© Historic Picture Archive / CORBIS
William IV, a Freemason,
seen in naval uniform. As
Prince Henry, he invited
Nelson to a Masonic event.
© Bettmann / CORBIS
An engraving showing Nelson
in contemplative mood.
On 20 September 1782 Nelson, then Captain of the
Albermarle, landed in Quebec to pick up an autumn convoy
to escort back to England. He met Davison, was a frequent
guest at his house in St Peterís Street, and a strong friendship
began. This has led to speculation that Nelson became
involved in Freemasonry in the month-long stay in Quebec,
but no records have been found.
Back in England the friendship developed and Davison
became a trusted confidant of Nelson. Such was Davisonís
feeling for his friend that, after Nelsonís victory at the Battle
of the Nile, he commissioned Matthew Boulton to strike a
commemorative medal in gold, silver and copper. The gold
medals were to go to Nelson and his Captains.
As a personal gift to his hero, Davison commissioned from
the Derby porcelain factory two magnificent wine coolers.
On one side was Nelsonís coat of arms and on the other a
design representing Egypt. The latter, which incorporates a
very un-Egyptian pillar of the composite order and a figure
wearing what appears to be a long apron with the flap turned
up (on which the date of the battle is inscribed), have been
interpreted as evidence for a Masonic relationship between
Martyn Downerís book, again, provides a great deal of
evidence of the Masonic connections of many of Nelsonís
patrons and friends but no real evidence for a connection
between Nelson and Freemasonry.
As this article was being completed a startling letter arrived
from a Brother Broadbent, a member of Amphibious Lodge
No. 258 at Heckmondwike.
In preparation for the Lodgeís 200th anniversary of meeting
in Yorkshire in 2003, he had been asked to prepare a history
of the early years of the Lodge. The Lodge had originally been
constituted in Stonehouse Barracks, Plymouth in 1786 as a
Lodge for naval officers and Marines. The Lodge had become
moribund by 1800 and when, in 1803, a group of Yorkshire
brethren petitioned for a new Lodge, the premier Grand
Lodge, in the mistaken belief that they could not, under the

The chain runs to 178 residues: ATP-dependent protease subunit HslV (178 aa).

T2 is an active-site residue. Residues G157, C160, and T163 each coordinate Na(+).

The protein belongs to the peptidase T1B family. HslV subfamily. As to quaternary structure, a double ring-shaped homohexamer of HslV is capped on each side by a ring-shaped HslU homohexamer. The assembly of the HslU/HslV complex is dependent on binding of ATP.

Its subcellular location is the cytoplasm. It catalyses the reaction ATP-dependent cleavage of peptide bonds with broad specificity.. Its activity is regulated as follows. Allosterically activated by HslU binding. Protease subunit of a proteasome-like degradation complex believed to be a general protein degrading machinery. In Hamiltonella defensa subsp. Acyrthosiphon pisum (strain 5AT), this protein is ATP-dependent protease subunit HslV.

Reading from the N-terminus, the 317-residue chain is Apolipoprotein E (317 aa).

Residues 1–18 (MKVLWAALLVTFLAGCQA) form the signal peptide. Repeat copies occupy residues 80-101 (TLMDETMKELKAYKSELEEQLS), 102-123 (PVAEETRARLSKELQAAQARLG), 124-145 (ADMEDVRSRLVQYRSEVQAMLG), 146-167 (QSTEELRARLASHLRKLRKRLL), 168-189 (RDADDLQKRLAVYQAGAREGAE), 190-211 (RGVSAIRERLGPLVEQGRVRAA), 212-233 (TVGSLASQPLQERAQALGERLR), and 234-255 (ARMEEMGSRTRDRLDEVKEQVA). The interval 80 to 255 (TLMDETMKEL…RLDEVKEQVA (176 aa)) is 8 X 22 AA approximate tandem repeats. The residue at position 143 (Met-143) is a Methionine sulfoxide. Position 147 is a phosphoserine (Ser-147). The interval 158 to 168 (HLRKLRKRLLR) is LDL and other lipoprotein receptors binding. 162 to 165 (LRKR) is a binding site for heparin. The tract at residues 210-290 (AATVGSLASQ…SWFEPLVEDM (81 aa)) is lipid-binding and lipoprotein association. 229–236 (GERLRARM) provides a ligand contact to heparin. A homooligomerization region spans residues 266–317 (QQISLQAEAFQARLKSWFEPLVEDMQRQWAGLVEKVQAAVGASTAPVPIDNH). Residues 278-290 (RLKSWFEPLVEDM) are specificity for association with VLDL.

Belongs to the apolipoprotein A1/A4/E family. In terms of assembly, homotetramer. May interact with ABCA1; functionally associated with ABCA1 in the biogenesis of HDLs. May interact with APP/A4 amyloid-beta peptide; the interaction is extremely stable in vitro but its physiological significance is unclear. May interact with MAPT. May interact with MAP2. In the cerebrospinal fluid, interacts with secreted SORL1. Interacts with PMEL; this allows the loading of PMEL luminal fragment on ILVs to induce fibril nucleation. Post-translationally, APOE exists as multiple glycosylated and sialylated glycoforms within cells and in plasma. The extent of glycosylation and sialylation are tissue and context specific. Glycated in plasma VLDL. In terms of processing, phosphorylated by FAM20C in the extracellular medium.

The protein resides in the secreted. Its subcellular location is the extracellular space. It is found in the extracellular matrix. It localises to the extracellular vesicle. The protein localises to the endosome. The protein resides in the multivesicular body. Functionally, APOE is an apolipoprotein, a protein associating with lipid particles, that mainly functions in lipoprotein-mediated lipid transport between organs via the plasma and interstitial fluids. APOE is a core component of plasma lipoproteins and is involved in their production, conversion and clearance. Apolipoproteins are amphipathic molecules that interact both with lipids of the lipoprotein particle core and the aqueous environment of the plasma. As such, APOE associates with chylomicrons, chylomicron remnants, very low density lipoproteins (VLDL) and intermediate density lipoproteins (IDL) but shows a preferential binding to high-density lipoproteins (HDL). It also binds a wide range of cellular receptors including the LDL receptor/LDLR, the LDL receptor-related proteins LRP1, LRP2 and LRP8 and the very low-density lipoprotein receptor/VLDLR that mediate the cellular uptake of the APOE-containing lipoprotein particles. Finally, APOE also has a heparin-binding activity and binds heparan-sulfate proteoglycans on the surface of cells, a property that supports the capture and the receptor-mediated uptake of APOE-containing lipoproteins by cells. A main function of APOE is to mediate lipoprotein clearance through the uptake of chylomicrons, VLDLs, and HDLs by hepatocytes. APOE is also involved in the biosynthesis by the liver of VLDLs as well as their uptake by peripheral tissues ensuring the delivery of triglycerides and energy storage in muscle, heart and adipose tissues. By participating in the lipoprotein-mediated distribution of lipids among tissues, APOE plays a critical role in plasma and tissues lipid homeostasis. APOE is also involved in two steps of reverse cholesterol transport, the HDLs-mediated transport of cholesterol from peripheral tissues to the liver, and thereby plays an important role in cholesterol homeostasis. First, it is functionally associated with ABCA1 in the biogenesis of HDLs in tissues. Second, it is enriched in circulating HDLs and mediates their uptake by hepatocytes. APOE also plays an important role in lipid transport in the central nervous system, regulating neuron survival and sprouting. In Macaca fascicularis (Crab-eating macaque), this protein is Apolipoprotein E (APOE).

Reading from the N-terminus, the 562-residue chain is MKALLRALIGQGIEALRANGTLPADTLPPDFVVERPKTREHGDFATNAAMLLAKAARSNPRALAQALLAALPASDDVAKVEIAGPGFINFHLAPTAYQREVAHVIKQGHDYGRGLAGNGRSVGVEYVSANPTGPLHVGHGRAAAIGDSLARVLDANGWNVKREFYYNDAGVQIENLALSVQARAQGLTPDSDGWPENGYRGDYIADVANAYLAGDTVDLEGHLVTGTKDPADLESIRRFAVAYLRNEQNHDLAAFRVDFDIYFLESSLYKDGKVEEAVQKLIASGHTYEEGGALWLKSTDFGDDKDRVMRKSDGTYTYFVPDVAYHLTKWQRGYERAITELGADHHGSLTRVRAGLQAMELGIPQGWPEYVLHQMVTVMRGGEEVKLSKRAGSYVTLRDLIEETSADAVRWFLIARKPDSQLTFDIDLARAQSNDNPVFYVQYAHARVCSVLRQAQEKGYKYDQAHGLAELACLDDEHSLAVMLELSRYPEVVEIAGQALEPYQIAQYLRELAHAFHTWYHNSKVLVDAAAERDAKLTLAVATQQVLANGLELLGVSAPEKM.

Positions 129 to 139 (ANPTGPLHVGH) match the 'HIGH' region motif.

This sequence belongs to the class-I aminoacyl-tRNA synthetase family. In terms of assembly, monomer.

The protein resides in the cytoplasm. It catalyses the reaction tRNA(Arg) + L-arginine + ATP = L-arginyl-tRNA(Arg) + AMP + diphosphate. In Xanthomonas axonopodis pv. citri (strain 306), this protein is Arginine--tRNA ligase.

terms of the 1799 Unlawful Societies Act, issue new warrants,
transferred the dormant Amphibious Lodge warrant to them.
Unusually, not only the original warrant but the Minute
Book of the original Lodge found their way to Yorkshire.
To quote from Brother Broadbent:
At a meeting held on the 15th August 1787 in the original Minute
book (which we hold) appears the name Bro. Nelson amongst the list
A previous historian of the Lodge stated that this could not have
been Lord Nelson as he was in the West Indies at this time. To put the
facts straight Nelson was only a Captain aged 29 at this time and had
arrived back in Portsmouth on the 4th July 1787 from Nevis on board
HM Ship Boreas. This ship paid off at Sheerness on 30th Nov 1787.
In August 1787 Nelson was invited to Plymouth by HRH Prince
William Henry (later William IV), who had served under Nelson as
a mid-shipman, to witness a stone-laying ceremony, the members of
Amphibious Lodge were also at this ceremony.
It would appear that, unless there was another officer at this time
also called Nelson, these factors give some credence that Nelson was a
member of the Craft, and as he was a Captain at this time, he would
be amongst his peers at a Lodge meeting.
Exciting news, indeed. Nelson is not a common surname
and the chances of there being two with naval connections
in Plymouth in August 1787 does seem remote. Time and
printerís deadlines have not allowed for further research,
but watch this space!
John Hamill is Director of Communications at the
United Grand Lodge of England and a member of
Quatuor Coronati Lodge No. 2076, and a former Librarian
and Curator of the Library & Museum of Freemasonry.